Extinction Rebellion blockades private jet terminals at Luton

Climate campaigners have blockaded Luton airport’s Harrods Aviation and Signature private jet terminals to demand the government take urgent action to ban private jets and tax frequent flyers.

The protest by Extinction Rebellion and affiliated groups is part of a global co-ordinated action launched last week by climate activists across 11 countries, which is targeting sites in Europe, Australia, New Zealand, and the US.

Extinction Rebellion said: “Groups chose to take action today (February 14) due to the rise in the use of private jet flights for supposedly romantic Valentine’s Day dates, and to invite anyone watching to go to Parliament from April 21 to be part of 100,000 people calling for a citizen-led transition away from fossil fuels.”

From April 21 to April 24, the campaign group hopes to have 100,000 protestors around the Houses of Parliament for ‘The Big One’, calling for an end to the fossil fuel era.


Extinction Rebellion’s blue boat Polly Higgins is blocking all three gates to Luton airport’s Signature Terminal with protestors locked on to the deck and hull of the boat.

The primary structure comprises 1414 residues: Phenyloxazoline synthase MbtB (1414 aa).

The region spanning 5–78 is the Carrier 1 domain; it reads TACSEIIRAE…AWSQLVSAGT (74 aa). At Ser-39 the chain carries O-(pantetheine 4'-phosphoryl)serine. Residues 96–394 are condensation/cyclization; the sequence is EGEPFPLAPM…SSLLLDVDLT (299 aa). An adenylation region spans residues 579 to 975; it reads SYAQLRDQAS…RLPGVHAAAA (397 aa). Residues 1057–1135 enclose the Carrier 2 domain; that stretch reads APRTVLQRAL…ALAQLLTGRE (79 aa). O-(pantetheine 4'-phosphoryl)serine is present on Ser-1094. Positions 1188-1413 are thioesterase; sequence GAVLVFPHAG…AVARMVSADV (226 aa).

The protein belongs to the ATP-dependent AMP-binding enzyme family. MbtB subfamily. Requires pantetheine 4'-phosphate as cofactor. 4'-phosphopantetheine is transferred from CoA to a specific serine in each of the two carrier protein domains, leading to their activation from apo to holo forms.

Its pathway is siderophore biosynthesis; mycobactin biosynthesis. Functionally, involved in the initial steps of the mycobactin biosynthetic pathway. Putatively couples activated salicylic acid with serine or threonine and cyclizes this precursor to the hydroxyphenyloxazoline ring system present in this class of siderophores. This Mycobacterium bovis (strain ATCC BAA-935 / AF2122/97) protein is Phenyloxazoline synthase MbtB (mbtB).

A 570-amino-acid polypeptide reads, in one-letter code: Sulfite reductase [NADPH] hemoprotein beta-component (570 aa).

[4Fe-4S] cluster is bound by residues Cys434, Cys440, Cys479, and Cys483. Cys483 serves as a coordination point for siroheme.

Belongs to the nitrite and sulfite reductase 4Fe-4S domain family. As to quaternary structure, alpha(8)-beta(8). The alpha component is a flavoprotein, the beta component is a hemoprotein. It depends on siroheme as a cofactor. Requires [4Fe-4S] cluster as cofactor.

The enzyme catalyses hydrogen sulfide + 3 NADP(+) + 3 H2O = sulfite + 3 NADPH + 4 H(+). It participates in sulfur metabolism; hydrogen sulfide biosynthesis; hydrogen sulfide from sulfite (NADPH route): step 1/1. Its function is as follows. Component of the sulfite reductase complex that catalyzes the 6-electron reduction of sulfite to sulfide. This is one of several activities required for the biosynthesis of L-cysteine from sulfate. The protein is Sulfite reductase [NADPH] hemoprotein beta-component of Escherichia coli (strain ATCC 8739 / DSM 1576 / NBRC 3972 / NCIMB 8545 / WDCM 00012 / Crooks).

Another group of protestors is barricading the entrance to the Harrods Aviation Terminal, with activists locked onto two oil barrels.

More activists are gathered at both terminals dressed in hi-vis jackets, holding flags and banners in the style of airport signs, and wearing pink vests reading “Love In Action”.

Luton airport said in a statement: “We would like to reassure passengers that a peaceful protest taking place away from the main  terminal is not causing any disruption. Flights and access to the airport remain unaffected.”

Today’s protest is part of the ongoing “Make Them Pay” campaign which has three key demands: ban private jets, tax frequent flyers and make polluters pay.

The campaign highlights how 1% of the global population produces more than half of total aviation emissions, while 80% of the global population have never been on an aircraft.

Private jets are about 10 times more energy-intensive per passenger than commercial planes and 50 times more energy-intensive than trains, say campaigners.

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